Why it's unique

The nearly $4 million course, funded with tipping fees collected over the years from the landfill, is unique in the Midwest and provides spectators and runners alike with a panoramic view as far as the Chicago skyline. It is designed for high school and collegiate meets, but also can accommodate all ages and is open to the public as well.


Kaneland High School Boys Cross Country head coach Chad Clarey said he is grateful to all those who have made this course possible and that it will help fulfill a big need to have a championship facility close to home.

"The Illinois High School Association continues to struggle with finding schools, and more notably hosts, for State level competitions like Regionals and Sectionals," Clarey said. "The Northwestern Medicine Cross Country Course is going to be available each year to help our local runners and programs to fulfill that need for space to run competitive races at three miles," Clarey said. "Beyond high school, an intercollegiate meet is scheduled this fall. This event should gain more chances to help the NCAA in their efforts to have championship level competitions in the Midwest."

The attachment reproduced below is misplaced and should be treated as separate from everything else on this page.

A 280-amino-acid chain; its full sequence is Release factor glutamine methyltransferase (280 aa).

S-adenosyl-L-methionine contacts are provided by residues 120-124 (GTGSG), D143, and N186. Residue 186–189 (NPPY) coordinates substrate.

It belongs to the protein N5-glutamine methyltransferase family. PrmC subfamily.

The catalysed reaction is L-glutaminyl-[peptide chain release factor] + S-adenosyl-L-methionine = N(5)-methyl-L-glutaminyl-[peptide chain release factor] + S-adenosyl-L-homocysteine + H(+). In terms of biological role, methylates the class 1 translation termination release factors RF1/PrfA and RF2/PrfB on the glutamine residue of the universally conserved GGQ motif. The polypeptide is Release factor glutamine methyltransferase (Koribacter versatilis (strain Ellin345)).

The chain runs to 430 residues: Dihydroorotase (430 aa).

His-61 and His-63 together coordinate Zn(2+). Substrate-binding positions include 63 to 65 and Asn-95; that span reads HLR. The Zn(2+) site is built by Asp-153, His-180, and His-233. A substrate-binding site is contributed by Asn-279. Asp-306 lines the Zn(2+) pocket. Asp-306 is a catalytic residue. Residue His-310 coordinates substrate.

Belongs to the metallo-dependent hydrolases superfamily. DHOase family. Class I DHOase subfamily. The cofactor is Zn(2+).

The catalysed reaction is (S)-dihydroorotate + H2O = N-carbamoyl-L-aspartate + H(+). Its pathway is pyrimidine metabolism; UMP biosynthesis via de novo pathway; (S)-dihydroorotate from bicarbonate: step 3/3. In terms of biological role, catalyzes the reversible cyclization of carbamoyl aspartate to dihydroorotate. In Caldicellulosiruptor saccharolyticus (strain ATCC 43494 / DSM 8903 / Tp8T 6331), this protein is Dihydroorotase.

The Chicago Area Track & Field Organizing Committee oversees the administration of cross country meets, and has already scheduled several local and regional meets. In 2022, an NCAA Division 3 Regional will be held in November and a National Intercollegiate Running Club Association Regional in October. Visit for information on upcoming meets, course features, and more.

Local benefits